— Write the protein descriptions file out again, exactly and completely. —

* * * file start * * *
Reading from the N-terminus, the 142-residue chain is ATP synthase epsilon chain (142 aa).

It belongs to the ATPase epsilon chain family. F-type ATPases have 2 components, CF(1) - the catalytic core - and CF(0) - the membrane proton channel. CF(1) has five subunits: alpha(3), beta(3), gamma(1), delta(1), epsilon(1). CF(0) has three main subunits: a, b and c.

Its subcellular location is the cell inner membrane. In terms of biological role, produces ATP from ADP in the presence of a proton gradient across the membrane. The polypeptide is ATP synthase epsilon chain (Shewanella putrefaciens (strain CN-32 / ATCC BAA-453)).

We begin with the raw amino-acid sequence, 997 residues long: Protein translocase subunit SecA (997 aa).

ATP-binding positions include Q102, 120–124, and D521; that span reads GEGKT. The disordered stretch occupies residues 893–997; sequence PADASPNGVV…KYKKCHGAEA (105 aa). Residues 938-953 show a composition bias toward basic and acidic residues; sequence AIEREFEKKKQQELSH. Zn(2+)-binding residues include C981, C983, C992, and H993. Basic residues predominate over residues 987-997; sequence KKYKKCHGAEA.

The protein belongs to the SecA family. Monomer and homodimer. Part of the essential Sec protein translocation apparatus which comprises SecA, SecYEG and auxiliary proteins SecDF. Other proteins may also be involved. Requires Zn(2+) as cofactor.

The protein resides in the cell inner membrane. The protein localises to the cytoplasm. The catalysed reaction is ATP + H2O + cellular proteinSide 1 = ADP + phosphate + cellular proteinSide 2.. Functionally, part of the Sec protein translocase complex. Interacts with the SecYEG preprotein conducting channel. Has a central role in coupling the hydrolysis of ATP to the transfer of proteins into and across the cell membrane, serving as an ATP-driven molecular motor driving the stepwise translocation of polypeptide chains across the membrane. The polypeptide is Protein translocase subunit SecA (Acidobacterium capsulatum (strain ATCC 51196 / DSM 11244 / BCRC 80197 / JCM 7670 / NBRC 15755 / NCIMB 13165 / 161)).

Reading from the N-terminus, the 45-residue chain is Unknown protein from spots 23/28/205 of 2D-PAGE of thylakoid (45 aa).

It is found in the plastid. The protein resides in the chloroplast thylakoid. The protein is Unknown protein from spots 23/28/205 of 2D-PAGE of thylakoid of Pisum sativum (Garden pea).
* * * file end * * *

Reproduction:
Reading from the N-terminus, the 142-residue chain is ATP synthase epsilon chain (142 aa).

It belongs to the ATPase epsilon chain family. F-type ATPases have 2 components, CF(1) - the catalytic core - and CF(0) - the membrane proton channel. CF(1) has five subunits: alpha(3), beta(3), gamma(1), delta(1), epsilon(1). CF(0) has three main subunits: a, b and c.

Its subcellular location is the cell inner membrane. In terms of biological role, produces ATP from ADP in the presence of a proton gradient across the membrane. The polypeptide is ATP synthase epsilon chain (Shewanella putrefaciens (strain CN-32 / ATCC BAA-453)).

We begin with the raw amino-acid sequence, 997 residues long: Protein translocase subunit SecA (997 aa).

ATP-binding positions include Q102, 120–124, and D521; that span reads GEGKT. The disordered stretch occupies residues 893–997; sequence PADASPNGVV…KYKKCHGAEA (105 aa). Residues 938-953 show a composition bias toward basic and acidic residues; sequence AIEREFEKKKQQELSH. Zn(2+)-binding residues include C981, C983, C992, and H993. Basic residues predominate over residues 987-997; sequence KKYKKCHGAEA.

The protein belongs to the SecA family. Monomer and homodimer. Part of the essential Sec protein translocation apparatus which comprises SecA, SecYEG and auxiliary proteins SecDF. Other proteins may also be involved. Requires Zn(2+) as cofactor.

The protein resides in the cell inner membrane. The protein localises to the cytoplasm. The catalysed reaction is ATP + H2O + cellular proteinSide 1 = ADP + phosphate + cellular proteinSide 2.. Functionally, part of the Sec protein translocase complex. Interacts with the SecYEG preprotein conducting channel. Has a central role in coupling the hydrolysis of ATP to the transfer of proteins into and across the cell membrane, serving as an ATP-driven molecular motor driving the stepwise translocation of polypeptide chains across the membrane. The polypeptide is Protein translocase subunit SecA (Acidobacterium capsulatum (strain ATCC 51196 / DSM 11244 / BCRC 80197 / JCM 7670 / NBRC 15755 / NCIMB 13165 / 161)).

Reading from the N-terminus, the 45-residue chain is Unknown protein from spots 23/28/205 of 2D-PAGE of thylakoid (45 aa).

It is found in the plastid. The protein resides in the chloroplast thylakoid. The protein is Unknown protein from spots 23/28/205 of 2D-PAGE of thylakoid of Pisum sativum (Garden pea).